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Busy Professionals Talk Yoga

These days yoga is practiced by everyone from toddlers to football players. YogaCity NYC writer Allison Richard sat down with a few top entrepreneurs and executives to learn how they stumbled upon yoga and discovered some surprising ways it's changed the way they do business

Frank Minishak is Vice President of National Sales at; Sarah Mills owns the salon Sarah Mills Hair in TriBeCa; Michelle Lewis is VP, Global Network Policy and Data for American Express; Jim Catapano is Manager of the Proofreading Dept at J Walter Thompson, New York

Allison Richard: Tell me how your relationship with yoga has influenced your business practices?

Jim Catapano: It has made me the calmest person in the office! Some people are taken aback by that...they assume because you don't get emotional, you don't care. But most people not only get it, they gravitate to me as a source of serenity. I have learned to respond rather than react. Usually!

Frank Minishak: I’ve realized the importance of scheduling things and making every effort to stick to that schedule within reason. I still struggle with it but if I don’t commit the time to make it to a class, chances are it will slip by. For me this applies to many work related tasks too. It’s reassuring to have some structure to operate in.

Sarah Mills: Being in a creative industry, so much of what I was doing was based on my ego, not what I actually wanted to do or what made me happy. Yoga changed the way that I listened to myself and the way I listened to my clients. I work one-on-one with clients, which can be draining. Clients can bring a lot of baggage and yoga helped me learn not to take on so much of their baggage. I learned to slow everything down so I can be present, take care of myself, focus on my breathing and my posture!

Michelle Lewis: Yoga reminds me to stay present even when I am desperately trying to multi-task and think of a million things at once. I use it to remind me to breathe…and remind others as well. I have also used it to coach my team on principles such as focus, beginner’s mind and adaptability. I believe that yoga makes me a kinder, more flexible business person – not a pushover, but someone who can think beyond the immediate goal or change. This is critical as the only constant is truly change when you’re in corporate America.

AL: What was a turning point for you, when you realized the importance of using yoga to influence how you do business?

JC: When I became so burned out that I thought I'd have to leave the industry. I was working long hours and NOT doing asana or meditating regularly. I realized that if I wanted to improve my life AND be successful in my career, I had to make sure yoga was part of the equation.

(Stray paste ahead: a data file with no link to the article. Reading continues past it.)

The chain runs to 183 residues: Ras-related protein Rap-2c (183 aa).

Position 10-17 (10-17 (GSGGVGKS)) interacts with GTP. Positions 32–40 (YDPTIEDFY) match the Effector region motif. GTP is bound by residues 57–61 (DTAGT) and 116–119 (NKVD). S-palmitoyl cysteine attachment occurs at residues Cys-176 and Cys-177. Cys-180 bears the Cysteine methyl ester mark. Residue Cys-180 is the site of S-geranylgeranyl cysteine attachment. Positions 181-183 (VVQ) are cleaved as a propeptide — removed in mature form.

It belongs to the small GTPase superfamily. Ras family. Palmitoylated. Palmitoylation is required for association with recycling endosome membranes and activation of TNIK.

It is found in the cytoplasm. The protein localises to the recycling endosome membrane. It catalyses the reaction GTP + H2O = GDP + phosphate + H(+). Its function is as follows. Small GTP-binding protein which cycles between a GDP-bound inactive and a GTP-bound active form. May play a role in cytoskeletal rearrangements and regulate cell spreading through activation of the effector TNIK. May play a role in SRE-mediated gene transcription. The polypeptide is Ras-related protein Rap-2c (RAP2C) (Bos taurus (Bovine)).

FM: I’ve taken early classes before work and while traveling for business that have required me to get up as early as 4:40AM in order to make it to a 6AM or 6:30AM class. I first did it just to prove I could do it. Then I realized that I felt better and had more energy during the bulk of the day. (And I won’t lie, getting up that early makes me crash at night, but I’ll generally sleep better.)

ML: A few years ago, I took a leadership training where I spent 6 months working on a project with a team. We had several week-long sessions where we provided feedback to each other on various topics. I think I was afraid to let my “yoga self” really hang out in a business setting. But I was allowed to actually practice doing so with this group and their feedback was that I came across much more authentic when I related things back to my yoga practice. This gave me the confidence to do that more consistently.

AL: How do you feel employees benefit from having access to yoga/meditation in the work place?

FM: Anything that makes you feel better likely makes you more productive and that helps the company. Having access to it in the workplace removes another barrier of having to go somewhere else to do it if you don’t have the discipline yet to commit to traveling somewhere else on your way to work or your way home.

SM: I worked for big salons for many years. In my business there is a lot of ego, a lot of addiction (drugs and alcohol) and it’s an incredibly social industry. Things can go so fast and people take on so much and give so much of themselves that they find there’s nothing left. Yoga helps to slow things down. I keep thinking I should do yoga for hair dressers!

ML: I was the first person to bring yoga to our location in Amex as part of an Employee Engagement activity. Ultimately, American Express implemented a Healthy Living program that includes various yoga and meditation classes at our site in Phoenix. There is a visible uplift to well being when these services are offered. People take just a little bit of time to stop thinking about work and it enhances their overall engagement and creativity. I believe it’s invaluable.

Illustration: Kris Mukai, to see more of her work, click here.

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